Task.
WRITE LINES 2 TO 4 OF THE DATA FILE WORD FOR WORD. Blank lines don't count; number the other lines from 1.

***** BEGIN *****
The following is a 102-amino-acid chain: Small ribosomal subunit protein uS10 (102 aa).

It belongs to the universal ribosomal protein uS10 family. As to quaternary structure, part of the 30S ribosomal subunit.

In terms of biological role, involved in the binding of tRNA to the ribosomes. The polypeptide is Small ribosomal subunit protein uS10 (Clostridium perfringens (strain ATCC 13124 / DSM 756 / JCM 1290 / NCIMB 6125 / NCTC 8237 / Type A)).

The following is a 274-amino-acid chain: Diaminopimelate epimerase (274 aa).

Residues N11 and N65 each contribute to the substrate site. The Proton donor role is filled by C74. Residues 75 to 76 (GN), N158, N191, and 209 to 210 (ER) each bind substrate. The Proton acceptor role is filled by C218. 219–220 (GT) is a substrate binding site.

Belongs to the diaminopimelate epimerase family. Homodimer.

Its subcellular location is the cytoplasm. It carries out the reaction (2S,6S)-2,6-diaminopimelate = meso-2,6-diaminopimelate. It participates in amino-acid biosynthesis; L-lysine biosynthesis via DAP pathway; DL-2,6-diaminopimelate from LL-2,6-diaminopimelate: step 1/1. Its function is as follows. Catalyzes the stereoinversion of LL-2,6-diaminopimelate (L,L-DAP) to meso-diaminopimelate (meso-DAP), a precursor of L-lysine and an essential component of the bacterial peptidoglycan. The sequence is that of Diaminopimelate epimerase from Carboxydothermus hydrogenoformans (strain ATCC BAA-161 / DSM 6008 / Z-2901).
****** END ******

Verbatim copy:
It belongs to the universal ribosomal protein uS10 family. As to quaternary structure, part of the 30S ribosomal subunit.

In terms of biological role, involved in the binding of tRNA to the ribosomes. The polypeptide is Small ribosomal subunit protein uS10 (Clostridium perfringens (strain ATCC 13124 / DSM 756 / JCM 1290 / NCIMB 6125 / NCTC 8237 / Type A)).

The following is a 274-amino-acid chain: Diaminopimelate epimerase (274 aa).